Mungos_Mom writes regarding my Mystey Award post:
What I think happenned, at the individual psychological level, was that the young woman who was handing out the awards did not think in advance about what she wanted to say. She found herself in front of 100 people needing to hand out an award and did not know how to phrase it. Had she planned in advance they might have said, "Yondalla has been doing some research on biological children of foster parents. [Hubby] has given presentations to school officials to help them understand the needs of some of our kids, and both have been leaders in community organizations that also support the youth of Our State."
I don't mean to deny the presence of implicit homophobia (as a fellow resident of The Big Red State, I know it's everywhere), but isn't it possible that this is just a result of the chaos of producing one of these evenings? Our department has a banquet every year, and people are so caught up in figuring out various details that our award winner announcements always end up being pretty half-a$$ed. Last year the person doing the announcing forgot that we had two outstanding graduate award winners, and the person doing the announcing forgot to mention one of them (who had spent a LOT of money making sure her family was there and had given many of us thank you cupcakes). I was so embarassed that I'm still upset about it--still, it wasn't an intentional screw-up, just the result of flakiness. It seems like foster care agencies aren't necessarily the most coordinated organizations around. Either way, I'm sorry that your moment to be honored was unsatisfying.
Hubby thinks that they couldn't identify the issue because they don't want to have us identified as "the family who takes the queer kids." This not because we or any of our kids would care, but because it presents challenges for new kids. They would like to give us kids who are questioning or kids who are just getting picked on for not complying to gender stereotypes regardless of orientation, but if every time we go to an agency-sponsored event people assume that the kids with us are all gay, that will be a problem. (Notice that it would be a problem because of our heterosexist society. If we had a commitment to working with teen moms, any teenager girl who was with us might be assumed to be a mom, or mom-to-be. It might be frustrating for a girl who was not a mom. She might sigh and say that she got tired of telling everyone that no she didn't have a baby and wasn't going to have a baby. But it wouldn't be the same, at least not today.)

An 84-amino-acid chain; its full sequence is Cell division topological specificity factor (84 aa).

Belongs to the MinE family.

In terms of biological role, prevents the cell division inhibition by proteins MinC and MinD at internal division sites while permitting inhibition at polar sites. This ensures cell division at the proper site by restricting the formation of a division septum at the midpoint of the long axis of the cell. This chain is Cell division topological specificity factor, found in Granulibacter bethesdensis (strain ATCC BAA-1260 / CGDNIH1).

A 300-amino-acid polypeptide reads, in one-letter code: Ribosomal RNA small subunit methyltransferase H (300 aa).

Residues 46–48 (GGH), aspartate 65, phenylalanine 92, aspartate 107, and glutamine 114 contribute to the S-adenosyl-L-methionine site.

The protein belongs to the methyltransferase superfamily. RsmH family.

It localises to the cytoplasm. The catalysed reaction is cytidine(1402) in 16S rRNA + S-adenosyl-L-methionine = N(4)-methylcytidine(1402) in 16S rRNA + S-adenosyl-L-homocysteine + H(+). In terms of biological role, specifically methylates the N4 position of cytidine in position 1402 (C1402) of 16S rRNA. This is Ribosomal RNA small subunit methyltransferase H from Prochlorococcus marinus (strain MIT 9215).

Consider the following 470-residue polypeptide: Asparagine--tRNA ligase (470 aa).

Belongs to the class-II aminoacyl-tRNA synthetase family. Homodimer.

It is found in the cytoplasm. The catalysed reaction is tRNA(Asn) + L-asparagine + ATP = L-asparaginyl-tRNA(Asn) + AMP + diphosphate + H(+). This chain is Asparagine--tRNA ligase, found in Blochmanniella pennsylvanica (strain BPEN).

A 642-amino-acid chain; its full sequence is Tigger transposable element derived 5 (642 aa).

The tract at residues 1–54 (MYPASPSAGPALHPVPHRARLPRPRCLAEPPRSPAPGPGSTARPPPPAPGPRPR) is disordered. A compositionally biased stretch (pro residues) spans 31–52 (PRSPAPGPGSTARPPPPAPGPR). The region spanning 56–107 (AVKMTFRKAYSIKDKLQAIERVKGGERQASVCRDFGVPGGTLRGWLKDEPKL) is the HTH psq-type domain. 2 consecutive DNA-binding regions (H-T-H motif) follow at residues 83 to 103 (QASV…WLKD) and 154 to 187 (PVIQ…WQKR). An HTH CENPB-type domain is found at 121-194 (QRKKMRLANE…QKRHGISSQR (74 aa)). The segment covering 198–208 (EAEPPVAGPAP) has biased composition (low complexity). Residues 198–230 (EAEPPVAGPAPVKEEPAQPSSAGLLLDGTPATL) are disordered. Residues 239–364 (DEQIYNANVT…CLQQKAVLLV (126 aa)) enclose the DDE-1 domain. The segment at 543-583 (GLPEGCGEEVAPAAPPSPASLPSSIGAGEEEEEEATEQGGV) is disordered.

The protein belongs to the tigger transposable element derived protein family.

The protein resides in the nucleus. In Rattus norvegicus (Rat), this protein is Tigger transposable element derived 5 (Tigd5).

And I get that. Recently I did an interview with a local publication. I told her she had to choose between using my first name only and talking about the gay issues, or having my name and family photo and leaving it out.
We are working in an area in which there is real danger of harassment and what we say about ourselves affects what people will think about others.
I've learned over and over that being out is not a simple thing. One is not either in or out. One is out at work, with family, friends; or everyone who knows you personally. You can be out in all those ways and still decide not to hold hands on the subway. Being out, or outed, to an organization who will use that information to judge your children, current and future, is a different thing.
So I don't think it happened out of malice, and I don't think that the "right thing to say" was obvious. I can be understanding/forgiving with the social worker who blundered.
At the same time though I also think it was a blunder. I think the fact that it is difficult to agree on what should be said is a clear indication that heterosexism is alive and well. And though I don't feel the need to be outraged with the social worker, I do think she should have thought about what she was going to say so that she could have said something that made sense.